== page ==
The research project is the major component of the doctorate, supervised by members of the Optometry Subject Group academic staff. Students will develop their research proposals based upon their own clinical interests, or may opt to select a project nominated by an Aston academic. Because this is a distance-learning programme, the research is not normally carried out on the University campus, and it is essential that the student has access to the facilities and resources needed to carry out the research, usually in the student's place of work.

The research stage requires a significant long-term commitment, as it is equivalent to around 2 years of full-time work (i.e. 4 years part-time). Candidates ultimately submit a thesis which is examined in a viva voce examination.

The Doctor of Optometry programme is aimed at practising optometrists, who will complete case records where required for taught module coursework, and will undertake a practice- based research project. The Doctor of Ophthalmic Science programme is for eye care professionals who may not be practising optometrists, e.g. medics/ orthoptists/ product designers; these students may complete scientific essays to fulfil the coursework requirements, and undertake a non-clinical research project.

This degree is only available as part-time distance learning, so it is vital that the student has access to a good broadband internet connection.

Flexible credit accumulation

New students initially register as LHS postgraduate students within a framework of flexible credit accumulation (FCA). Within this framework it is possible to graduate with a Postgraduate Certificate in Optometry (60 taught credits); Postgraduate Diploma in Optometry (120 taught credits); M.Sc. in Optometry/ Ophthalmic Science (180 credits: 120 taught, 60 dissertation) or the Doctor of Optometry (DOptom)/ Doctor of Ophthalmic Science (DOphSc).

As part of the flexible programme, UK optometrists may complete the theoretical element of the GOC-approved Independent Prescribing for Optometrists. Further information is available here: http://www1.aston.ac.uk/lhs/cpd/courses/optometry/independent-prescribing-for-optometrists/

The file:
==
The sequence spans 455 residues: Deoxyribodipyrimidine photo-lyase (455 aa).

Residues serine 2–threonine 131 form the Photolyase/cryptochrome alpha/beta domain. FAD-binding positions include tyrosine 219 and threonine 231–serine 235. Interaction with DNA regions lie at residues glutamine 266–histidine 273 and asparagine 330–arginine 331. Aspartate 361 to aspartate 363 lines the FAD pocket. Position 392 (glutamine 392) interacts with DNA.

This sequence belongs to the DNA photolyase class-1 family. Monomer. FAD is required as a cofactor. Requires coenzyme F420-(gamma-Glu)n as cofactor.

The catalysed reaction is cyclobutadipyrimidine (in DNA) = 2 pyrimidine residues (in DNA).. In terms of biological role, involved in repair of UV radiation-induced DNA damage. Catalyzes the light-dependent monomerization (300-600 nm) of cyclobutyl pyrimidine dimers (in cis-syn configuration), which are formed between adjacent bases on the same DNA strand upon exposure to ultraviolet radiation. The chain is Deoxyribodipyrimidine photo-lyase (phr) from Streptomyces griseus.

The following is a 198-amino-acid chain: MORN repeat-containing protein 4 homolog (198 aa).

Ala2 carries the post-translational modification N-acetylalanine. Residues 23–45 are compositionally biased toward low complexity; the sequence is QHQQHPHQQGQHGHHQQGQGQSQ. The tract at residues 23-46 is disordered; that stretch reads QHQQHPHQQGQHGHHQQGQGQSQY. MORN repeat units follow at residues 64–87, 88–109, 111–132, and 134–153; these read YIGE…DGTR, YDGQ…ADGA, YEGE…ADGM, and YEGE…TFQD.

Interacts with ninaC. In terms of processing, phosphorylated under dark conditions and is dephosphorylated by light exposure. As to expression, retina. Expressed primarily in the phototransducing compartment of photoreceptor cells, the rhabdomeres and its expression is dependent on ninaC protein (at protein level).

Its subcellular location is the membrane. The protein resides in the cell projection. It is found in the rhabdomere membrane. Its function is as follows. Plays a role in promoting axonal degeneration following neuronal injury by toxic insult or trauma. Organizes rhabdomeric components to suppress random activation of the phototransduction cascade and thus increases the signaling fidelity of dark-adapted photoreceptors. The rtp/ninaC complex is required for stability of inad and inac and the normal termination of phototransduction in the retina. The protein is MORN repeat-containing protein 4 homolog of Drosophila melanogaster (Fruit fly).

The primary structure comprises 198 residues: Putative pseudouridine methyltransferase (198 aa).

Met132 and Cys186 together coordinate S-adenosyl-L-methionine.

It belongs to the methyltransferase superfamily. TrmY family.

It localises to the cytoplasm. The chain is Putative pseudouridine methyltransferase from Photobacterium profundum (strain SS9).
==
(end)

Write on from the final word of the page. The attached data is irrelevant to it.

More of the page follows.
The MSc requires the completion of 6 taught modules (120 credits) and a 60 credit narrative research review (dissertation).

Completion of the DOptom/ DOphSc requires 180 taught module credits and successful completion of a substantial personal research project, with submission of a thesis/ portfolio of work and a viva voce examination with an internal and external examiner. Up to 60 credits may be awarded in respect of Recognition of Prior Learning (RPL), whether experiential or certificated (e.g. previous completion of the Aston MOptom). To progress to full doctoral registration requires a minimum of 120 taught module credits including the compulsory 20 credit Research Methods module, an approved project proposal, and successful completion of the qualifying report stage, assessed by viva voce examination with an internal examiner. The report and the viva voce examination will be used to assess suitability for progression to the full doctoral project.

Timescales for study

Taught credits are valid for 5 years, so students studying for an MSc/PG Diploma/PG Certificate must complete their studies within 5 years of enrolment on the programme.

Students undertaking the DOptom/DOphSc. programme must complete their taught module requirement and complete the research stage within 6 years of registration. Note that in accordance with University Regulations for part-time research students, the earliest date for completion of the doctoral programme (i.e. submission of thesis/ portfolio) is 4 years following registration.

Subject guide and modules

Taught modules include:
-Accommodation and Presbyopia (OP4AAP)
-Advanced Contact Lenses (OP4ACL)
-Advanced Visual Science (OP4AVS)
-General Ocular Therapeutics (OP4GOT)
-Glaucoma (OP4GL1)
-Investigative Ophthalmic Science (OP4IOS)
-Myopia (OP4MY1)
-Nutrition and the Eye (OP4NE1)
-Ocular Pharmacology and Therapeutics (OP4OT1)
-Prescribing for disorders of the eye (OP4OT2)
-Refractive Surgery (OP4RS1)
-Research Methods (OP4RM1)
-Research Review (Dissertation modules OP4OPR and OP40SR)
-Retinal and Macular Disorders (OP4RMD)
-Visual Impairment (OP4VI1)

Learning, teaching & assessment

For taught modules, online lectures, available on our virtual environment whenever you chose to view them are accompanied by short tests throughout the module. Each module includes a substantial piece of coursework, e.g. a scientific literature review or portfolio of case records. The pass mark for all forms of taught module assessment is 50%.

For the main element of the doctorate, the research project, candidates submit a report and undergo a qualifying report stage within one year of becoming research active. Once this stage has been passed, candidates continue their research, culminating in the submission of a thesis (up to 80, 000 words) which is examined in a viva examination by experts in the chosen field. The degree of Doctor of Optometry or Doctor of Ophthalmic Science is awarded to candidates who successfully defend their thesis.

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This is the first blended learning postgraduate programme in the UK to be designed for nurses and allied health professionals working in ophthalmology. Read more